As we fast during Lent, we are painfully reminded that being dehydrated and malnourished is not a comfortable feeling. As one continues in such a state, the impulses of hunger and thirst may disappear, but they were only the first indications that the body is in need of water and energy. These needs will naturally arise as time progresses, but of course we must honestly address the question, “Is the body capable of assimilating that nutrition/hydration?”

Hydration can be easily given by an I-V, and the flow rate can be monitored very precisely, so that it does not cause fluid build-up in a way that could be harmful or uncomfortable. Also, methods of dialysis can easily remove excess hydration from the bloodstream. We are morally obligated to provide hydration, in whatever small amounts that can be safely assimilated by the body. This issue has caused a lot of people a lot of grief, including myself. But think of the rich man Jesus tells us about who had died, and as he was suffering from the heat of the flames, asked for Lazarus to be sent to dip just the tip of his finger in water, and bring him relief.

Nutrition, also, can technically be delivered directly into the bloodstream. But the last I heard, the current technology for regulating the blood-sugar levels of such a situation is not precise enough for this to be considered safe in all circumstances. If it is true that this is a risky procedure, you are not morally obligated to do it. However, as long as the intestines are functioning well, a feeding tube would be an easy way to provide nutrition, and would be morally obligatory if the person cannot eat for a long period of time.

Also, beware of the DNR and the Living Will, because they can be used to deny care to a person in the case of an emergency. It is best not to sign them at all, or to find some other advance directive forms that are morally acceptable. It is best to set something down in writing to designate friends and family who have good moral judgment, who could be there to help take care of you in an emergency.

Please pray for the people making these decisions:  It is not easyThat's why the struggle to care for our grandparents with an informed conscience should be called "heroic."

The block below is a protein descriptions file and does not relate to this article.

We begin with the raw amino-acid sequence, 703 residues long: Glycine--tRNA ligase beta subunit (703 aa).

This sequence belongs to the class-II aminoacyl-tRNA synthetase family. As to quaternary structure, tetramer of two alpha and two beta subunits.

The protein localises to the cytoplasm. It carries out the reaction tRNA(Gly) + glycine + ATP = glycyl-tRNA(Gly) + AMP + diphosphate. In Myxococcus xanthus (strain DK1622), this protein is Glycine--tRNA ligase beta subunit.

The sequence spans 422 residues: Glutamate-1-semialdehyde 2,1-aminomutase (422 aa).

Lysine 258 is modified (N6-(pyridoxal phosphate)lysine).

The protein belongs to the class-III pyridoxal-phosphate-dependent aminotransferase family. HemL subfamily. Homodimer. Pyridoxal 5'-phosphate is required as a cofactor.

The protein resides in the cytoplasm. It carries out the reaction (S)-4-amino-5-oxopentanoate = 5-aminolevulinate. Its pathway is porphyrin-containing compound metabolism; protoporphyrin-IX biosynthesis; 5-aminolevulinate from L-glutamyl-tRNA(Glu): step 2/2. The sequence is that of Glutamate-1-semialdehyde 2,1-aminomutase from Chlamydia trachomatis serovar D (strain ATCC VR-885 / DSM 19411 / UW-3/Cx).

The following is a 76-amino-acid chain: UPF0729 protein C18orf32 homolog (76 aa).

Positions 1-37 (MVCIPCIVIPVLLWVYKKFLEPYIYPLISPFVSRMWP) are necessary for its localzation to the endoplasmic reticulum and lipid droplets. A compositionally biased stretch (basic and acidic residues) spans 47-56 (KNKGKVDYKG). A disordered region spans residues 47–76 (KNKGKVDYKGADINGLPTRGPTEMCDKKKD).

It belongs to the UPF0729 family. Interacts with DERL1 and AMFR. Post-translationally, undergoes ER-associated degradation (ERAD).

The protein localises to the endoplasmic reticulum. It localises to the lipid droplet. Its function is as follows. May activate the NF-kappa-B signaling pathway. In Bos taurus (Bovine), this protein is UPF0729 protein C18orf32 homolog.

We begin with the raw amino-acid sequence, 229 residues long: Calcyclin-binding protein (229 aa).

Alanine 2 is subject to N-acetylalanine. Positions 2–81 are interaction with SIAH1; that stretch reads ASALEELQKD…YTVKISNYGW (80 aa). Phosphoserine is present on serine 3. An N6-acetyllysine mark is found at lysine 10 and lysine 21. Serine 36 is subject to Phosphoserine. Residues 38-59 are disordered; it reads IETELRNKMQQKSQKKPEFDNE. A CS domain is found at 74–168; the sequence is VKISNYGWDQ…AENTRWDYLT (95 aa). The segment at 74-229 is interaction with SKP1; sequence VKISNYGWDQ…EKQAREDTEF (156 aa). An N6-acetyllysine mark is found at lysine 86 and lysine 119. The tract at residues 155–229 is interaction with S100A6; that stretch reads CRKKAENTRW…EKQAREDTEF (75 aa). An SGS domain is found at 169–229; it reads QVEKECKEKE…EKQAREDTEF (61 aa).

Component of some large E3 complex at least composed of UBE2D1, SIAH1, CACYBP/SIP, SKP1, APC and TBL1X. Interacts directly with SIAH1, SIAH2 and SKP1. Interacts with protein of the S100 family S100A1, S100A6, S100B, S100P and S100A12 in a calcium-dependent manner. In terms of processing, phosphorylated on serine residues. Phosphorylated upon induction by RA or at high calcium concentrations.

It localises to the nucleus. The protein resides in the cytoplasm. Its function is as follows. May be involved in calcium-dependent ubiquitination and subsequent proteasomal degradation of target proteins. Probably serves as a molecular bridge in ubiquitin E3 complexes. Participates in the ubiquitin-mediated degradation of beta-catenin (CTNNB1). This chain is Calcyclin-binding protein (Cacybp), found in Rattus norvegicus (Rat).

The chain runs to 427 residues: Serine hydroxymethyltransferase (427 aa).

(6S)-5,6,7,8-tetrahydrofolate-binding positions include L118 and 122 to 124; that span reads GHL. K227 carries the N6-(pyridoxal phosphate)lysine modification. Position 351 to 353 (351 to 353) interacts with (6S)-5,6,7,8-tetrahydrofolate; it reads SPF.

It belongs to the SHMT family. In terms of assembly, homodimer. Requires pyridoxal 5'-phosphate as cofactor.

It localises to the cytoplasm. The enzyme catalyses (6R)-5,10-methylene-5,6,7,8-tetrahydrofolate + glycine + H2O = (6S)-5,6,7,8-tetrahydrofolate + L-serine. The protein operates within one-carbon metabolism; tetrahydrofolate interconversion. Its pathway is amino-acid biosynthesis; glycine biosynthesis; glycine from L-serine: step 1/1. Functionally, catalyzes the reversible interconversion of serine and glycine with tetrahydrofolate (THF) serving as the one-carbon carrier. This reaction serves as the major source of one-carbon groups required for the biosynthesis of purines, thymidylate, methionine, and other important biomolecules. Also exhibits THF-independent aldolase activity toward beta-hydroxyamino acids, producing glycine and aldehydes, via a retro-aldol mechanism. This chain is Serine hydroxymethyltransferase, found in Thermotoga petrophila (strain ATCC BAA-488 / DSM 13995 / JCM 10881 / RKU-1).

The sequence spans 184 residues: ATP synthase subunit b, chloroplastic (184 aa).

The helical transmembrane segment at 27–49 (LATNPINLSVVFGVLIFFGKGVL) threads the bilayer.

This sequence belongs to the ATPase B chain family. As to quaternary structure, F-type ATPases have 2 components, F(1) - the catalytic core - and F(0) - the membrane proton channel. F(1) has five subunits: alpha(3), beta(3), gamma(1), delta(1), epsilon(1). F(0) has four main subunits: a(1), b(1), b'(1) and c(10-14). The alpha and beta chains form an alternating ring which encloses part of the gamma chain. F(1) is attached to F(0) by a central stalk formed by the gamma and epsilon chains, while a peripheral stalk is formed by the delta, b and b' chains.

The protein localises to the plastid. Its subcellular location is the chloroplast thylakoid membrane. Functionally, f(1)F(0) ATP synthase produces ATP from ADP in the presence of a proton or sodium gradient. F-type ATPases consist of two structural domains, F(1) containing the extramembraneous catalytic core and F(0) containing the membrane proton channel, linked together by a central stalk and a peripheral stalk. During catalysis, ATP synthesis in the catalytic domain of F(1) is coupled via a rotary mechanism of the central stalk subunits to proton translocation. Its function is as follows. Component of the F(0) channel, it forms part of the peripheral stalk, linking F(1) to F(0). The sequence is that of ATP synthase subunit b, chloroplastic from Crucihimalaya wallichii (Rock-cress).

When God places you in the position to be present to human suffering, it is best to focus on the positive—consider that it is Jesus Himself who is crying out in thirst, mystically present in the person who suffers. For example, Mother Teresa became a saint because she recognized Christ's voice in that cry of thirst, and she followed after Him:

Feb 17, 2013

"I Will Not Leave You Orphans."--Why God's Plan Will Triumph Over the HHS Mandate

"Christian love leads to denunciation, proposals
 and a commitment to cultural and social projects; 
it prompts positive activity that inspires all who sincerely 
have the good of man at heart to make their contribution..."
--CSDC 6

Cardinal Dolan and Archbishop Lori officially sounded the alarm--faithful Catholics in the United States are being asked to drop their health insurance,  "if they want to preserve their religious and moral integrity " and be true to their "morally well-informed consciences." No longer can we just "keep the status quo." We must discern the real meaning of "keep the status quo," which would present us with a fundamental choice: "keep paying for abortions through your monthly insurance premiums," or "keep [yourself rooted in Jesus Christ, by keeping] the faith, and everything that Holy Church has taught you."

STOP, take a deep breath, close your eyes, and say a prayer...

Why should any member of the Body of Christ have to worry?--Our Father in heaven knows our every need, and by His Loving Providence, He has given us a couple of options for legitimate health coverage, through the prudent additions to Canon Law made by Pope Benedict XVI, in his motu propio, "On the Service of Charity."